Fisher operated KTCL on a modest budget, and was always underfinanced and short of cash.  He hired a salesman and secretary, and did his own announcing.  At the time, transmitter tubes were a big expense for any radio station.  Fisher’s 1,000 Watt transmitter required eight Western Electric 250 Watt tubes, which cost $110 each and were good for 300-400 hours of operation.  Fisher never had enough money to buy more than two tubes at a time.  But as soon as he bought two new tubes, two of the old ones would burn out , leaving him back where he started.   In April of 1926, KCTL was evicted from the New Washington Hotel, and the station was off the air for a few days while Fisher moved the station to the Home Savings and Loan Building on Westlake Avenue (this would be the location of KJR’s studios a few years later). 9

However, the worst of Fisher’s problems were yet to come.  As mentioned, Roy Olmsted was convicted of liquor law violations and fined $8,000.  In order to raise the cash to pay the fine, Olmsted sold KCTL on May 21, 1926 to Vincent I. Kraft, the owner of KJR, for $10,000.  Kraft told the newspapers, “There will be no change in the programs of KTCL.  Mr. Fisher will continue to operate the station under his lease, which still has several months to run.”  He announced big plans once the Fisher lease expired, but denied any plans to move KTCL to Olympia.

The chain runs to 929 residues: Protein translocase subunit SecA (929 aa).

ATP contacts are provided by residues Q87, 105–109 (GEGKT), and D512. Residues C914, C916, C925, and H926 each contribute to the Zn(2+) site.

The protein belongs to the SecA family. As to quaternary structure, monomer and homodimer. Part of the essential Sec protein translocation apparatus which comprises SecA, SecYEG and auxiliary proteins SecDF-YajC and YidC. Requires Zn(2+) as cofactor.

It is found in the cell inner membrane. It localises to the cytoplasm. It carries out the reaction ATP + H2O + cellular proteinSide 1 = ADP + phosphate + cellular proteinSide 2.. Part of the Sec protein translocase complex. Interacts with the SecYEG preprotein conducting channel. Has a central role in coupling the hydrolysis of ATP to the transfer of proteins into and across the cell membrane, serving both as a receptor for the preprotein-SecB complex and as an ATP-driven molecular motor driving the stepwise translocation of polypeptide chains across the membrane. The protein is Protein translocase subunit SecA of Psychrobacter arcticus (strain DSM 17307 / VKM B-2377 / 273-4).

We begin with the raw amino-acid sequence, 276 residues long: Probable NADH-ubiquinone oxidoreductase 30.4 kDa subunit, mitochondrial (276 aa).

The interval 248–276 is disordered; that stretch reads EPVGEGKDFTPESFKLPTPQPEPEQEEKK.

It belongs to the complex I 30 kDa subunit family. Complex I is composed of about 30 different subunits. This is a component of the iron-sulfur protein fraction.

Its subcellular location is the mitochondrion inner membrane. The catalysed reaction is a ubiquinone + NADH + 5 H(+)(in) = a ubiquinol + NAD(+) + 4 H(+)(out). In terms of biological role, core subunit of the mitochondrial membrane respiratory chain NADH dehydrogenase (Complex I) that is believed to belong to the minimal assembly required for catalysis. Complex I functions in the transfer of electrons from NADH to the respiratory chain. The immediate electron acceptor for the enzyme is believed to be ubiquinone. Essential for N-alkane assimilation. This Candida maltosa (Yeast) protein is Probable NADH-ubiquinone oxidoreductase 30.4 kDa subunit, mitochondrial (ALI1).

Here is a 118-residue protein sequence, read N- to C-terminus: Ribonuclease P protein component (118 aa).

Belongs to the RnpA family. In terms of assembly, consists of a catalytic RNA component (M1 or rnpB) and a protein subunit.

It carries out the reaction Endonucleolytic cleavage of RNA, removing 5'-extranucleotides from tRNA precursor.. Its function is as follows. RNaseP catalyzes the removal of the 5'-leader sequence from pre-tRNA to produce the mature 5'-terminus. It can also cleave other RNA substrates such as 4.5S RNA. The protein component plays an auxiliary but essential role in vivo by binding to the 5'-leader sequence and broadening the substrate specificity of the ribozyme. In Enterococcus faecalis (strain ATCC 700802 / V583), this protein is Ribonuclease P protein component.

Faced with the imminent loss of the station, Fisher scrambled to find a solution to his dilemma, his main problem being a lack of financing.  He knew that Oliver David (O.D.) Fisher (no relation to Birt Fisher), the managing owner of Fisher Flouring Mills, Inc., was a big radio fan, and so he approached the Fisher family to seek financing for his radio operation.  (O.D. had first become enthralled by radio when his nephew William Warren built a crystal receiving set at his home on Capital Hill.)  O.D. and his brother Will agreed to put up the money to form Fisher’s Blend Station, Inc., which with 66% ownership by the Fisher brothers and 34% by Birt Fisher.  The plan was to build a brand new radio station and transfer the KCTL operations to the new station when Fisher’s lease expired.  Beginning in November, a three story concrete building was constructed on the West Seattle waterway, behind the Fisher flour mill, and a 1,000 Watt factory-made transmitter was installed.  Two tall wooden poles would support the antenna.  Studios were built in the 303 Westlake Square Building.  The station would debut on 980 kc. at the end December of 1926.  On November 21, a newspaper article reported that :